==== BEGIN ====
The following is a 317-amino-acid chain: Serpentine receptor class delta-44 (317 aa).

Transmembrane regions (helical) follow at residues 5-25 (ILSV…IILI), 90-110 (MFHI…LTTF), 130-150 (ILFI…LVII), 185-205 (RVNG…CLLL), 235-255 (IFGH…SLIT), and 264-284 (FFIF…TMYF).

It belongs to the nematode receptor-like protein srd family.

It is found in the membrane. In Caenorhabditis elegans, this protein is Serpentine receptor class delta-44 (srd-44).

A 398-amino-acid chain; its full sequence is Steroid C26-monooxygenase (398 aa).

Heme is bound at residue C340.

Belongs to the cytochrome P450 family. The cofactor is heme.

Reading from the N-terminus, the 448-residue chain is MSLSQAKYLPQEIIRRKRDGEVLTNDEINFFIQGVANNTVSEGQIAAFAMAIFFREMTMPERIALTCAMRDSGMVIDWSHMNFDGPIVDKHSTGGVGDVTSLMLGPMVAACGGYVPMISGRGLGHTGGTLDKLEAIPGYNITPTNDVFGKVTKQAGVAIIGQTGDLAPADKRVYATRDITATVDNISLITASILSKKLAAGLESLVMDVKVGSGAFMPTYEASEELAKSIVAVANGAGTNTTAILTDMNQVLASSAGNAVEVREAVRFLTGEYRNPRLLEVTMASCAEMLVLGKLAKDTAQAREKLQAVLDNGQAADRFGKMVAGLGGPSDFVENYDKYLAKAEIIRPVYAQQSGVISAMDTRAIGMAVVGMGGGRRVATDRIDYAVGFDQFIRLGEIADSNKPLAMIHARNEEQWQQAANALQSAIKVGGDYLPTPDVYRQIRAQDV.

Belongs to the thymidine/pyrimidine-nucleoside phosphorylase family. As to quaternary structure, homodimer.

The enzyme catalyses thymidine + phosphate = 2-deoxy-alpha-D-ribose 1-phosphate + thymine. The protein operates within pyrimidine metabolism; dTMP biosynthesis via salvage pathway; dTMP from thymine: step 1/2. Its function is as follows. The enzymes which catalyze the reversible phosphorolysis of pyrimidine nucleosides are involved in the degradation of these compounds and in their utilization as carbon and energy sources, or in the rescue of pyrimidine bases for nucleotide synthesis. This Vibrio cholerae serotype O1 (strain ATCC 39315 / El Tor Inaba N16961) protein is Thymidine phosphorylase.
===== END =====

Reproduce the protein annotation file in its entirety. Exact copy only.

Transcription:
The following is a 317-amino-acid chain: Serpentine receptor class delta-44 (317 aa).

Transmembrane regions (helical) follow at residues 5-25 (ILSV…IILI), 90-110 (MFHI…LTTF), 130-150 (ILFI…LVII), 185-205 (RVNG…CLLL), 235-255 (IFGH…SLIT), and 264-284 (FFIF…TMYF).

It belongs to the nematode receptor-like protein srd family.

It is found in the membrane. In Caenorhabditis elegans, this protein is Serpentine receptor class delta-44 (srd-44).

A 398-amino-acid chain; its full sequence is Steroid C26-monooxygenase (398 aa).

Heme is bound at residue C340.

Belongs to the cytochrome P450 family. The cofactor is heme.

Reading from the N-terminus, the 448-residue chain is MSLSQAKYLPQEIIRRKRDGEVLTNDEINFFIQGVANNTVSEGQIAAFAMAIFFREMTMPERIALTCAMRDSGMVIDWSHMNFDGPIVDKHSTGGVGDVTSLMLGPMVAACGGYVPMISGRGLGHTGGTLDKLEAIPGYNITPTNDVFGKVTKQAGVAIIGQTGDLAPADKRVYATRDITATVDNISLITASILSKKLAAGLESLVMDVKVGSGAFMPTYEASEELAKSIVAVANGAGTNTTAILTDMNQVLASSAGNAVEVREAVRFLTGEYRNPRLLEVTMASCAEMLVLGKLAKDTAQAREKLQAVLDNGQAADRFGKMVAGLGGPSDFVENYDKYLAKAEIIRPVYAQQSGVISAMDTRAIGMAVVGMGGGRRVATDRIDYAVGFDQFIRLGEIADSNKPLAMIHARNEEQWQQAANALQSAIKVGGDYLPTPDVYRQIRAQDV.

Belongs to the thymidine/pyrimidine-nucleoside phosphorylase family. As to quaternary structure, homodimer.

The enzyme catalyses thymidine + phosphate = 2-deoxy-alpha-D-ribose 1-phosphate + thymine. The protein operates within pyrimidine metabolism; dTMP biosynthesis via salvage pathway; dTMP from thymine: step 1/2. Its function is as follows. The enzymes which catalyze the reversible phosphorolysis of pyrimidine nucleosides are involved in the degradation of these compounds and in their utilization as carbon and energy sources, or in the rescue of pyrimidine bases for nucleotide synthesis. This Vibrio cholerae serotype O1 (strain ATCC 39315 / El Tor Inaba N16961) protein is Thymidine phosphorylase.